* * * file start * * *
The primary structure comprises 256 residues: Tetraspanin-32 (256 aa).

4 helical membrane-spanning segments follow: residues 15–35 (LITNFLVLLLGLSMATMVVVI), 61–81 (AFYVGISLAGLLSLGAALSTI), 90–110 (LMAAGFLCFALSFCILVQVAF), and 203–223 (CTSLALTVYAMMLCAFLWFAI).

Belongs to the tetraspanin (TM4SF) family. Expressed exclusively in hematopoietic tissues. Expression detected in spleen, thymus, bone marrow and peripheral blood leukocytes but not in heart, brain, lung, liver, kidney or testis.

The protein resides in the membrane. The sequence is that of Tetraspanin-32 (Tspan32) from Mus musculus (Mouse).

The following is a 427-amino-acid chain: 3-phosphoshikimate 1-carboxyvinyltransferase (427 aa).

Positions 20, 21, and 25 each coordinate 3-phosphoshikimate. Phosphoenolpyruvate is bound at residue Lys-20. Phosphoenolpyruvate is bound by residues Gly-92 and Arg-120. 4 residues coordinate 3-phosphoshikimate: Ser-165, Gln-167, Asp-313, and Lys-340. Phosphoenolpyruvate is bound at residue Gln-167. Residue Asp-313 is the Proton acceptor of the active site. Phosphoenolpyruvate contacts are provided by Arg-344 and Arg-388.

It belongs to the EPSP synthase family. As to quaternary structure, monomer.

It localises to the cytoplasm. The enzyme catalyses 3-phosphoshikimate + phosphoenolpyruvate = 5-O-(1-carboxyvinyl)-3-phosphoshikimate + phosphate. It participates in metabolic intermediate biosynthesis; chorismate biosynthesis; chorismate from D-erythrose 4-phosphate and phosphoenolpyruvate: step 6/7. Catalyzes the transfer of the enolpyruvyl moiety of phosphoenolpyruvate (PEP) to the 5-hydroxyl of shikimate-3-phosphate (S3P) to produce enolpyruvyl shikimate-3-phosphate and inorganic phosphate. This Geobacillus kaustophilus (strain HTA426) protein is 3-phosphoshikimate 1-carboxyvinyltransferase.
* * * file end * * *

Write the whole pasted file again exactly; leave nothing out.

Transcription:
The primary structure comprises 256 residues: Tetraspanin-32 (256 aa).

4 helical membrane-spanning segments follow: residues 15–35 (LITNFLVLLLGLSMATMVVVI), 61–81 (AFYVGISLAGLLSLGAALSTI), 90–110 (LMAAGFLCFALSFCILVQVAF), and 203–223 (CTSLALTVYAMMLCAFLWFAI).

Belongs to the tetraspanin (TM4SF) family. Expressed exclusively in hematopoietic tissues. Expression detected in spleen, thymus, bone marrow and peripheral blood leukocytes but not in heart, brain, lung, liver, kidney or testis.

The protein resides in the membrane. The sequence is that of Tetraspanin-32 (Tspan32) from Mus musculus (Mouse).

The following is a 427-amino-acid chain: 3-phosphoshikimate 1-carboxyvinyltransferase (427 aa).

Positions 20, 21, and 25 each coordinate 3-phosphoshikimate. Phosphoenolpyruvate is bound at residue Lys-20. Phosphoenolpyruvate is bound by residues Gly-92 and Arg-120. 4 residues coordinate 3-phosphoshikimate: Ser-165, Gln-167, Asp-313, and Lys-340. Phosphoenolpyruvate is bound at residue Gln-167. Residue Asp-313 is the Proton acceptor of the active site. Phosphoenolpyruvate contacts are provided by Arg-344 and Arg-388.

It belongs to the EPSP synthase family. As to quaternary structure, monomer.

It localises to the cytoplasm. The enzyme catalyses 3-phosphoshikimate + phosphoenolpyruvate = 5-O-(1-carboxyvinyl)-3-phosphoshikimate + phosphate. It participates in metabolic intermediate biosynthesis; chorismate biosynthesis; chorismate from D-erythrose 4-phosphate and phosphoenolpyruvate: step 6/7. Catalyzes the transfer of the enolpyruvyl moiety of phosphoenolpyruvate (PEP) to the 5-hydroxyl of shikimate-3-phosphate (S3P) to produce enolpyruvyl shikimate-3-phosphate and inorganic phosphate. This Geobacillus kaustophilus (strain HTA426) protein is 3-phosphoshikimate 1-carboxyvinyltransferase.